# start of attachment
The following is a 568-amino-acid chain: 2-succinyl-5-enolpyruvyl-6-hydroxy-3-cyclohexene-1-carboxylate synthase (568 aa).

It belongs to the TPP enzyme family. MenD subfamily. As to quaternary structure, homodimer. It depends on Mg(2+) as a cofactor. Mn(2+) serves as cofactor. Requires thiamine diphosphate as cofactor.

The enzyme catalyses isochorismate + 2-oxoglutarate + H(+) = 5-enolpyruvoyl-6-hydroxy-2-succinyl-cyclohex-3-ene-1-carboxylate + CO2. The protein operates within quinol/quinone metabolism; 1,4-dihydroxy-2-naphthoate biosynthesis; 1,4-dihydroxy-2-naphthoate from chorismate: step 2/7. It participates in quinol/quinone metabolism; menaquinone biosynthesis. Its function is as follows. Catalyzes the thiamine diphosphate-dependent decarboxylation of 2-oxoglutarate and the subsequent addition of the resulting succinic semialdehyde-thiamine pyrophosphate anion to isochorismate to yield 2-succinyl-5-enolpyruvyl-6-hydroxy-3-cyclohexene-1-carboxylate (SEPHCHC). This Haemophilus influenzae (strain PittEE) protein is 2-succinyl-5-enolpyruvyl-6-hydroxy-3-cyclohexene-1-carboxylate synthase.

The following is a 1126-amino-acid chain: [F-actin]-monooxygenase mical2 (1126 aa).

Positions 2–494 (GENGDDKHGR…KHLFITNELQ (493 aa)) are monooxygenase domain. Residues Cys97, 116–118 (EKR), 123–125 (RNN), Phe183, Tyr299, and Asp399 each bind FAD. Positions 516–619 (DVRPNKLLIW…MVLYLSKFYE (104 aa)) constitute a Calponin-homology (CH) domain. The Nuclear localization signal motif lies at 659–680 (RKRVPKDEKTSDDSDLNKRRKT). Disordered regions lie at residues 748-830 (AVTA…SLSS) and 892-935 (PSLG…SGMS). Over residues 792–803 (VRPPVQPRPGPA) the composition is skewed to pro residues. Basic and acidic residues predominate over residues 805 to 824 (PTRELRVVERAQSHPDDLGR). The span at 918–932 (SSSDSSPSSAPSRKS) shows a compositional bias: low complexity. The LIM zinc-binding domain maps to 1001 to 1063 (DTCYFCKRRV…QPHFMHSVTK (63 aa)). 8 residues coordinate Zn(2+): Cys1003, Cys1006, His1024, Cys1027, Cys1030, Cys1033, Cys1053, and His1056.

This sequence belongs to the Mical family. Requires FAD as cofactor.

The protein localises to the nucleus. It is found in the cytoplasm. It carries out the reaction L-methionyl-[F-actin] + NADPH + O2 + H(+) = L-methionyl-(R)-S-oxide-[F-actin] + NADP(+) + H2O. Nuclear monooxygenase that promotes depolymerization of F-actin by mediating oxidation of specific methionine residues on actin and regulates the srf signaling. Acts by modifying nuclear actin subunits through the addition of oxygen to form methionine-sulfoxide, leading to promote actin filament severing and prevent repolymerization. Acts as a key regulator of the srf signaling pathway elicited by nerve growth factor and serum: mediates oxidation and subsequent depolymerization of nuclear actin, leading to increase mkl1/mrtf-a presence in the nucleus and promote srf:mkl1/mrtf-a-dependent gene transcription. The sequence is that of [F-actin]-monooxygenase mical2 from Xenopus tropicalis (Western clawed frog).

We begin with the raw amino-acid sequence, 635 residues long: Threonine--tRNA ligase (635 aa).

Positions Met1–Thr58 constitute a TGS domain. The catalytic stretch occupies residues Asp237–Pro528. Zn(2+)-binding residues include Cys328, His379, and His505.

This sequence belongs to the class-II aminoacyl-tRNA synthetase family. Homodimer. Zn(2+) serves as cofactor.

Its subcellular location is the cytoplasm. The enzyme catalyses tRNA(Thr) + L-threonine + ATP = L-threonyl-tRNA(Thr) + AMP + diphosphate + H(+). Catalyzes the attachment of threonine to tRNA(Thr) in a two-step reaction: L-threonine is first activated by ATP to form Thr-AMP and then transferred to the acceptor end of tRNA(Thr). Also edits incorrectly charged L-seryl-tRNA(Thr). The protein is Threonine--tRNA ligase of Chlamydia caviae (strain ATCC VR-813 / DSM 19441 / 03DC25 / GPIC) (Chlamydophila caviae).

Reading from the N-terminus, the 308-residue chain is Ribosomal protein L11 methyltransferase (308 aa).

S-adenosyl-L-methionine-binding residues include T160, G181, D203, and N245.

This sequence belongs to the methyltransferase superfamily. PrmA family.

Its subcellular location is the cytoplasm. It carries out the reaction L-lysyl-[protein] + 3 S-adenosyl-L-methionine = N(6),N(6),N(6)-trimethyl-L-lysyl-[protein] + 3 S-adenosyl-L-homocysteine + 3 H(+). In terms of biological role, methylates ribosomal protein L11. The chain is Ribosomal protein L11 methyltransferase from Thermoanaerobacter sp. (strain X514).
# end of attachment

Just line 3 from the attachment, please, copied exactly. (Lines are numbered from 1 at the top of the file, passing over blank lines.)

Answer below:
The enzyme catalyses isochorismate + 2-oxoglutarate + H(+) = 5-enolpyruvoyl-6-hydroxy-2-succinyl-cyclohex-3-ene-1-carboxylate + CO2. The protein operates within quinol/quinone metabolism; 1,4-dihydroxy-2-naphthoate biosynthesis; 1,4-dihydroxy-2-naphthoate from chorismate: step 2/7. It participates in quinol/quinone metabolism; menaquinone biosynthesis. Its function is as follows. Catalyzes the thiamine diphosphate-dependent decarboxylation of 2-oxoglutarate and the subsequent addition of the resulting succinic semialdehyde-thiamine pyrophosphate anion to isochorismate to yield 2-succinyl-5-enolpyruvyl-6-hydroxy-3-cyclohexene-1-carboxylate (SEPHCHC). This Haemophilus influenzae (strain PittEE) protein is 2-succinyl-5-enolpyruvyl-6-hydroxy-3-cyclohexene-1-carboxylate synthase.